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Softball for Fun

Joe and I played in an intramural faculty/staff softball game at USF last weekend. We were in the "fun" division, rather than the competitive division, which was the only way I would join. It turns out that in the fun division, there are just as many rules and emotions involved as in competition, but far less skill.

We were fortunate to have experienced players on our team, such as Joe, who compensated for weaker players, such as myself. The rules in this particular softball game were centered around female participation. For example, either the pitcher or the catcher must be female; females must bat in the order 2, 4, 6, 8; a female can opt to take a base walk without hitting if the male hitter preceding her is walked; etc. While my instinct was to be offended (especially at the latter rule), I didn't make any great efforts to stand out as a player. In fact, Joe and I both sat out of the first four innings, until we were then subbed for two other players. I "played" right field, thankfully, where no action occurred, and Joe played left center, where the ball seemed to be magnetically drawn. I was as much a spectator in the dugout as I was in right field, still trying to settle into the game. I struck out my only two times at bat in the first game, feeling mostly clueless as to whether the ball was any good, but fearing I may look foolish if I let it go. We lost that game rather pitifully, so much so that the score wasn't worth remembering.

The second game was far more exciting. I was put in as catcher for our team, which terrified me at first, but I then realized that I didn't actually have to "catch" the balls that the batter didn't hit, as in baseball; I just had to pick them after they dropped to the ground and throw them back to the pitcher (I must say with some amount of shame--I throw like a girl!). I took my catcher duty very seriously and followed the ball's every move. I hustled to it when it ran loose, even if the bases were empty and there was no chance of a play being made. And in one very exciting moment that nearly eluded me, I caught the ball off of the bat and got an out for the other team. It happened so quickly that I didn't realize I'd done a good thing until I looked out and all of my teammates were clapping and yelling positive things to me. I took a slight curtsy and returned to my squatting spot behind the next batter, beaming with pride.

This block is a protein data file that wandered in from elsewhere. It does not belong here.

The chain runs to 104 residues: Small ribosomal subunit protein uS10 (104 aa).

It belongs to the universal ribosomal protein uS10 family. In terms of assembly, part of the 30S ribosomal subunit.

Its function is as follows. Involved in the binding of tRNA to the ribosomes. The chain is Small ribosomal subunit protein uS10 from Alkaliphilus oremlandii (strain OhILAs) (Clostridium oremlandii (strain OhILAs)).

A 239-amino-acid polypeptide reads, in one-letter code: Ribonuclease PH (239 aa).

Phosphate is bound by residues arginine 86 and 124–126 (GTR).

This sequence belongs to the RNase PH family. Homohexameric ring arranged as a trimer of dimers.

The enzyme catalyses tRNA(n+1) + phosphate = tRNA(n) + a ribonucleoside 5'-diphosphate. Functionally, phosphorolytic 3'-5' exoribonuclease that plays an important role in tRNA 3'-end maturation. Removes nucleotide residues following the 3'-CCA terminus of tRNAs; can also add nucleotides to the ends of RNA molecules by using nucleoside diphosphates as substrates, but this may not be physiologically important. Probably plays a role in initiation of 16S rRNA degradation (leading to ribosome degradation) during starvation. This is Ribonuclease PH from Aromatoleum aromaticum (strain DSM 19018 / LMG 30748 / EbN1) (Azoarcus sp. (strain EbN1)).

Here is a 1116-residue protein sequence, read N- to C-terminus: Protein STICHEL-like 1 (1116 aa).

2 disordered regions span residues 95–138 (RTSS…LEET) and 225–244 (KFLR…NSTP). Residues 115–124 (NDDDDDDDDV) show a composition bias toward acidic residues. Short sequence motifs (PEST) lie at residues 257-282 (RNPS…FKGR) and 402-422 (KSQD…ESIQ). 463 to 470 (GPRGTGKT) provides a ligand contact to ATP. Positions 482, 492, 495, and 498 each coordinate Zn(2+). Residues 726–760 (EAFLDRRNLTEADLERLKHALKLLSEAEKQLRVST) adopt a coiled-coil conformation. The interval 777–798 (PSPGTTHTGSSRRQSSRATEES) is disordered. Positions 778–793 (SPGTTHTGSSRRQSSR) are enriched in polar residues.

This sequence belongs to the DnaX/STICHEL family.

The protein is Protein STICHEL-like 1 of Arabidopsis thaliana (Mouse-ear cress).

I batted three times in this second game, striking out the first time, hitting the ball but getting out before first base the second time, and then hitting the ball and actually making it to first base the third time. When I hit the ball the first time, that little "ding" that happened when the ball hit the bat was so entirely pleasing that I had a hard time caring about the out I then incurred before reaching first.